Has the e-book officially ousted dead-tree tomes? That's the gist of news from Amazon, who has announced that "on Christmas Day, for the first time ever, customers purchased more Kindle books than physical books." But tech bloggers are eying the numbers mistrustfully. Some observers think the old-fashioned book still has life left in it, while others retort that, despite the debunking of Amazon figures, this Christmas marked a milestone akin to the iPod's takeover:
- Misleading Numbers--Of Course They Sold More on Christmas Day Those receiving Kindles as gifts on Christmas Day, explains Ben Parr at Mashable, would naturally then buy digital books to try them out, elevating Kindle book sales. Simultaneously, "real book sales would be down. The Christmas shopping season would have passed and most people were concentrating on their families, not shopping, that day." So he calls Amazon's "Kindle is the most gifted item ever" announcement "mostly PR smoke and mirrors ...ebook sales still pale in comparison to the countless paper books that were sold this Christmas season."
- Ditto--Also, Don't They Mean 'Rent'? Techdirt's Mike Masnick makes the same point, and adds that "buying" e-books isn't really "buying." His argument: "When someone buys a physical book from Amazon, they then own that book and can do pretty much what they want with it, including reselling it or giving it away"--that's not the case with an e-book, which cannot be shared and can theoretically disappear at Amazon's command. "So," he concludes, "congrats to Amazon, for renting more books on a day when such rentals are to be expected and when physical book sales are probably at their very lowest."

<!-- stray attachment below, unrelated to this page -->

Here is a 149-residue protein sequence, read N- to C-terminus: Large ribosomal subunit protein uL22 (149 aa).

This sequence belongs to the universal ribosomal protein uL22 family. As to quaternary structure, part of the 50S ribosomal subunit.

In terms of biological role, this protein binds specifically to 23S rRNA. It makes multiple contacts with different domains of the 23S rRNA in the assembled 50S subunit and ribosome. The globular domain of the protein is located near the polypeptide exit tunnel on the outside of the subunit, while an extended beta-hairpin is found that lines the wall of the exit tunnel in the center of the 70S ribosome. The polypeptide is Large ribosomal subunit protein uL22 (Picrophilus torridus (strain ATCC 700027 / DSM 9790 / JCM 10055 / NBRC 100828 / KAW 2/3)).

- Still Important Figures, counters The Business Insider's Henry Blodget. The numbers are impressive, especially considering that Amazon continues to lose money on Kindle books. The company's strategy "is clearly to drive 'ubiquity,' and based on stats like those above, it is succeeding. The more Kindle books Amazon sells, the more leverage it will have over publishers when it tries to force them to cut wholesale prices." That is not, Blodget emphasizes, "necessarily bad for publishers." If prices are cut, "sales velocity should soar. Publishers and writers will make less per unit, but the increased volume should make up a lot of the difference."
- Kindle Picking Up Steam "What this still means," explains Wired's Charlie Sorrel, "is that e-books are now mainstream. The Kindle ... has that critical combination of brand awareness, catalog and full integration." He compares this to the iPod takeover of the mp3 player field: " It took the iPod and iTunes many years to become the number one music retailer in the US. The Kindle has overtaken the competition (Amazon) in just two years."
This article is from the archive of our partner The Wire.